|Moss covered Bigleaf Maples, Sooke River|
Every season is a good one to be out in the forest. Right now, for example, with winter solstice just days away, the temperate rain forest is moss-puffy perfection.
With Bigleaf maple tree's branches leafless and visible, the green glowing moss is available for inspection. Of the thousands of different life forms in the forest, only a few have ever been seen and recorded.
Scientists inspecting in the canopy of the old growth forest of Carmanah Valley have found invertebrates, mosses, lichens, fungi, algae, protozoa, and soil bacteria previously undiscovered.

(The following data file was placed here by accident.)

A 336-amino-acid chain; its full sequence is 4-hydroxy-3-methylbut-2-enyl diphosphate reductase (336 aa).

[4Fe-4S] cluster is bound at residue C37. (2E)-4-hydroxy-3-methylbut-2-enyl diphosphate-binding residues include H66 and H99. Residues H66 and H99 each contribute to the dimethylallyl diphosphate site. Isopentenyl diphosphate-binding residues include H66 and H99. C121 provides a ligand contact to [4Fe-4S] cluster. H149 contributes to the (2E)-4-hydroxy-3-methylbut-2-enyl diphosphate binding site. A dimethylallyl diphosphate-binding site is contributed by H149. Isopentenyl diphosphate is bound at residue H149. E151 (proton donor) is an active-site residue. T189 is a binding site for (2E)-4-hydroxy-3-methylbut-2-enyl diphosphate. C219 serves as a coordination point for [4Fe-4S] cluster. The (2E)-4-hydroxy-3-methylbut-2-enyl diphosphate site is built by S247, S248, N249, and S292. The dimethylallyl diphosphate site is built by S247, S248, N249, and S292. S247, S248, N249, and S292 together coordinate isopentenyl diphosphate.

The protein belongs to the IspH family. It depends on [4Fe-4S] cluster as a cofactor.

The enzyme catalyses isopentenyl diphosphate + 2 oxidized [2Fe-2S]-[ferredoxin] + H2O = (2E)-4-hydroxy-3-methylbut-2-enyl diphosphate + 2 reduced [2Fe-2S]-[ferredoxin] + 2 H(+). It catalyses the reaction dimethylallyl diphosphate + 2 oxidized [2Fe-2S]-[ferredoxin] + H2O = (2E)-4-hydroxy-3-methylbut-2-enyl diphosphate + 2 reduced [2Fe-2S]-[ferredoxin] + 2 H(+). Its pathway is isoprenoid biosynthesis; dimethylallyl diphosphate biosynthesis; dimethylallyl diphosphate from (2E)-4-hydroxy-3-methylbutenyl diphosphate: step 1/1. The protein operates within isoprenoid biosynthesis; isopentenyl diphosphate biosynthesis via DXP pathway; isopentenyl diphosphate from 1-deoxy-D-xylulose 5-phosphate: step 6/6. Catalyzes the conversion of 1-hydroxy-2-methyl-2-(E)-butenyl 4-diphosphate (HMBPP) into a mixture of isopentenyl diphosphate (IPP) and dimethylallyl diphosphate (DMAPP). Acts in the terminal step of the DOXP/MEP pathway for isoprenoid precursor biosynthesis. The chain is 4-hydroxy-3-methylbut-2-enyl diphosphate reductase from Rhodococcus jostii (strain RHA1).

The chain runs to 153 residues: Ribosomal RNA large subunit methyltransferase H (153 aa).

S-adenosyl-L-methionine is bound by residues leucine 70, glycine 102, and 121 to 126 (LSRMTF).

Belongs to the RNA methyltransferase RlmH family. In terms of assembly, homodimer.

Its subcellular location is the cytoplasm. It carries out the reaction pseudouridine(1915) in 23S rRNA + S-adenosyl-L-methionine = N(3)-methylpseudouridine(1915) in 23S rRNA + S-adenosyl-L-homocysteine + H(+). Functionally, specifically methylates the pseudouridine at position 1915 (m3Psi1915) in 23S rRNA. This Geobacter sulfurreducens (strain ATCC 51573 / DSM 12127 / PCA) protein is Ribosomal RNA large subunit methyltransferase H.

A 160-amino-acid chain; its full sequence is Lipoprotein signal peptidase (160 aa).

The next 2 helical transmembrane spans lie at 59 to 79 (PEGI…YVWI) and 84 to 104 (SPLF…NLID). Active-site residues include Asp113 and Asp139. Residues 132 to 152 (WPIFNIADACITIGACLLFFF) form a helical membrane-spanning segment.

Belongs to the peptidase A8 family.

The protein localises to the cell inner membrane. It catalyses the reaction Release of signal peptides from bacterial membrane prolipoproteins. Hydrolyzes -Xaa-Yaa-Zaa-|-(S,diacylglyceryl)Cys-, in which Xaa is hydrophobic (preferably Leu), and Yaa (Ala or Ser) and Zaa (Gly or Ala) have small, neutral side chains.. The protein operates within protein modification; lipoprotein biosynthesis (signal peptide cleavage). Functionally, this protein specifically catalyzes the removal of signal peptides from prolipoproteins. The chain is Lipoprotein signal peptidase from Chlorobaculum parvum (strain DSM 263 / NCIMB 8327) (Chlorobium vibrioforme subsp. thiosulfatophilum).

Many of the species discovered only thrive in forests over a hundred years old.
|Winter is a good time for a hike in the temperate rain forest of Vancouver Island|
Under the moss on the branches of the maple lies a layer of soil that provides a rich environment for a variety of living things. It is estimated that there are 4 times more species of bacteria in one handful of soil than the number of species of higher plants in all of British Columbia.
Bigleaf maple branches send roots from the top of the branches into this soil and moss layer. The moss and soil give nutrients to these roots in return for the favour of the tree's scaffolding. Both benefit.
With winter rains and no deciduous leaves (except underfoot), now is a great time to take a hike in the forest and enjoy major moss at the peak season for growth and viewing.